Marsh warning about Hurricane Katrina-scale losses from cloud breach

Marsh warning about Hurricane Katrina-scale losses from cloud breach

Marsh warning about Hurricane Katrina-scale losses from cloud breach Cyber exposure shot into focus in 2017. Dramatic events like WannaCry and NotPetya crippled parts of the corporate sector and forced the business world to wake up to the ever-evolving issue.

Attacks against businesses have almost doubled in five years and the financial impact of breaches is rising rapidly. Indeed, cybersecurity was highlighted as a key issue in the World Economic Forum Global Risks Report 2018, released on Wednesday. It was noted as the risk most likely to intensify in 2018 and the top concern among business leadership in advanced economies.

“Cyber risk is an area where some of the threads in the global risk environment tie together,” said John Drzik, president of global risk and digital at Marsh. “Looking forward, the scale and sophistication of cyberattacks is going to grow, fueled in part by geopolitical friction. This could lead to more state-sponsored attacks to add to the more financially motivated attacks that are already out there.

“Alongside this increasing suite of attackers, cyber exposure is growing within companies, [due to] the proliferation of interconnected devices. Currently today, there are 8.4 billion connected devices out there, which is already greater than the global population of 6.8 billion. That figure is predicted to grow to 20 billion in 2020, so that widens the potential attack surface for companies.”

The use of artificial intelligence (AI) and other emerging technologies is also leading to greater cyber exposure for companies worldwide. But response to the exposure is still under resourced when compared to leading environmental risks like natural catastrophes.  

Estimates suggest that if an attacker took down a major cloud provider, the economic damages could be anything from US$50-120 billion – which is comparable to a Hurricane Sandy or a Hurricane Katrina loss event, explained Drzik.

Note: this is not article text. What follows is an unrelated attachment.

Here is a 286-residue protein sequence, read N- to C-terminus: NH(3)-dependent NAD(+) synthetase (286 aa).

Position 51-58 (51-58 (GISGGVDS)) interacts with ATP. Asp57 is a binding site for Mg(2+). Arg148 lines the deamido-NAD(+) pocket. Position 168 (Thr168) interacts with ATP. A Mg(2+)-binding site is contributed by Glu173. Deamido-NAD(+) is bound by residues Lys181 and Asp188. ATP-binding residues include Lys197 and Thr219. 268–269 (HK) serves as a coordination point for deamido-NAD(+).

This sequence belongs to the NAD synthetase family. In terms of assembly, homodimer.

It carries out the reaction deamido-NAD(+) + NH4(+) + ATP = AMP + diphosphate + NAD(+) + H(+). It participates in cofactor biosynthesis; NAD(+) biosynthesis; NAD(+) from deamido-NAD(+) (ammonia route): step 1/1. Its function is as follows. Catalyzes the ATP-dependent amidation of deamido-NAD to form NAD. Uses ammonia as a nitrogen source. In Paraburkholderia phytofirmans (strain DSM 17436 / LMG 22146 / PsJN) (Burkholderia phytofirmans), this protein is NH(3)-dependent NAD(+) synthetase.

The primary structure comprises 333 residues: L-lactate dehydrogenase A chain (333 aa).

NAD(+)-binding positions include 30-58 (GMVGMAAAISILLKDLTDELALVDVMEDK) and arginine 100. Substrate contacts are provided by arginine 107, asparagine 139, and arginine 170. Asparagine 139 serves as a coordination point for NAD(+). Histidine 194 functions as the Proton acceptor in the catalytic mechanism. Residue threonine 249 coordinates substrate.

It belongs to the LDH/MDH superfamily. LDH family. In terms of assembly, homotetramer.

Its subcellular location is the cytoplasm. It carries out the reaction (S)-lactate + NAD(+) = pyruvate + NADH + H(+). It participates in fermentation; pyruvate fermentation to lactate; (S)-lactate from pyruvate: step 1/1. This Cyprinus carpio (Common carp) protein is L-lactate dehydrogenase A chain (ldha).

“The aggregate cost of cyber is now estimated by a number of sources at more than a trillion dollars per year versus the roughly $300 billion experienced in 2017 from losses to natural catastrophes - and that was a record year,” he added. “So, if you think about the comparative scale, cyber is at or above the scale of natural catastrophes - and yet the comparative infrastructure against it is much smaller in scale.

“Think about the government agencies and the voluntary organisations that focus on response to natural disasters versus national cyber agencies, which are much less resourced. [The cyber agencies] have some capacity but not enough to deal with this significantly growing risk. Also, international protocols have yet to really emerge in dealing with cyber risk, and those are going to be needed as well. In the geopolitical climate that we’re in, it’s harder to get to multi-lateral agreements.”

Cybersecurity infrastructure is also lagging in the business world, compared to preparedness for natural catastrophes, according to Drzik. Companies based in natural catastrophe zones tend to have “extensive business continuity plans” to respond to emergencies, whereas only about a third of companies have a cyber incident response plan in place to deal with a major attack.

“This is an environment where businesses could face a wide range of shocks through cyber and beyond,” he added. “It paints a challenging picture for the defense against cyber risk.”


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